pop     eax                           ; restore start address
    sub     esi, eax                      ; start position in string
    inc     esi                           ; position 1-based
    mov     [ebp - 4], esi                ; save result

    .out:
    pop esi
    pop edi
  end;
end;
SharpBASIC (www.sharpbasic.com) is a compiler in development that uses NASM as backend.

Offline fredericopissarra

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Offline munair

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Re: Find Substring
« Reply #2 on: December 04, 2021, 05:52:06 PM »
Rabin-Karp algorithm
Knuth-Morris-Pratt algorithm
Boyer-Moore algorithm

Examples in the links provided suggest these advanced search algorithms are primarily for higher level languages and larger pieces of texts. The basic InStr function is most often used for smaller sized strings. For this reason I also did not optimize the loop to test the remaining source string length against the sub-string length.
SharpBASIC (www.sharpbasic.com) is a compiler in development that uses NASM as backend.

Offline debs3759

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Re: Find Substring
« Reply #3 on: December 04, 2021, 10:10:49 PM »
Examples in the links provided suggest these advanced search algorithms are primarily for higher level languages and larger pieces of texts. The basic InStr function is most often used for smaller sized strings. For this reason I also did not optimize the loop to test the remaining source string length against the sub-string length.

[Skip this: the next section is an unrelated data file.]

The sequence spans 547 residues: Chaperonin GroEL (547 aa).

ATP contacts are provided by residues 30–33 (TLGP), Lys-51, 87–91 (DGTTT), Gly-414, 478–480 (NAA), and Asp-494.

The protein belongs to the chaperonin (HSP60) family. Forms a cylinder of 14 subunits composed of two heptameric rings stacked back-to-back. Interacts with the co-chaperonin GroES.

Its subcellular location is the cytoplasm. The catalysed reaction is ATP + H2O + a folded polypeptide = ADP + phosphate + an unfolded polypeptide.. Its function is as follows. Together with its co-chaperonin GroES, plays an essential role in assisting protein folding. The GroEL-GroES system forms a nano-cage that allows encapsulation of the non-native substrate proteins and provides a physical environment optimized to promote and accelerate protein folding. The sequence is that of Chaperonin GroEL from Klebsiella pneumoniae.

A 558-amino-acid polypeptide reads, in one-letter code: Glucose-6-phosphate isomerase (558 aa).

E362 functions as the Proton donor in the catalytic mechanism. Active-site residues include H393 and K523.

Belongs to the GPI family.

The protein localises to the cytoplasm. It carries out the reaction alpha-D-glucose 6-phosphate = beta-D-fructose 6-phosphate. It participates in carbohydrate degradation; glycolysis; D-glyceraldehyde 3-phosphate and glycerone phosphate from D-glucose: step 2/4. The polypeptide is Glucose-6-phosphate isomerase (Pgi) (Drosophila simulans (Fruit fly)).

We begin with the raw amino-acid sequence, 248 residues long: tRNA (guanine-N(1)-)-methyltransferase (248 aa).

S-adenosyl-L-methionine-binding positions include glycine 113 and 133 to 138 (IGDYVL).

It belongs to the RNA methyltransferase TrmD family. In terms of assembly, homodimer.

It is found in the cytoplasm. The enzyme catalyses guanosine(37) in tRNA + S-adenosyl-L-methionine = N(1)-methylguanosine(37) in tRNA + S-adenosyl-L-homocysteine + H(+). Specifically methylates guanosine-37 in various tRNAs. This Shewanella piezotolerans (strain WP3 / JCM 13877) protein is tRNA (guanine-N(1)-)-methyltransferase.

The more you learn about asm coding, the easier it is to look at an algorithm as pseudo code and translate it. repsb is the easiest to code, but easy/short code is not always the best. I'm going to take a better look at those algorithms to see how I can adapt them into routines I can use in asm apps. The only place I have done string searches so far in my limited coding is in cpuid code and my boot sector, but I do hope to get back into OS coding in the next year, with small code for AT class systems and faster code for 386 and later (I like working with old hardware).
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Offline munair

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Re: Find Substring
« Reply #4 on: December 05, 2021, 09:39:38 AM »
Interesting. I also keep older computers and still use them if possible, such as the server for the website and forum, which is a 16 years old 32 bits system. I also still have a 80-386 SX 25MHz with 16MB RAM. It was my first DOS-Win31 system that I used A LOT for programming, although my first programming experience was on a ZX80 with 4KB RAM connected to a TV ;D.

Back on topic, the algorithms are indeed very interesting, but hashes on small strings IMO is overkill. They're more suited for search functions in browsers or word processors. For memo-stuff up to a few hundred words, I wonder which approach is faster.

SharpBASIC (www.sharpbasic.com) is a compiler in development that uses NASM as backend.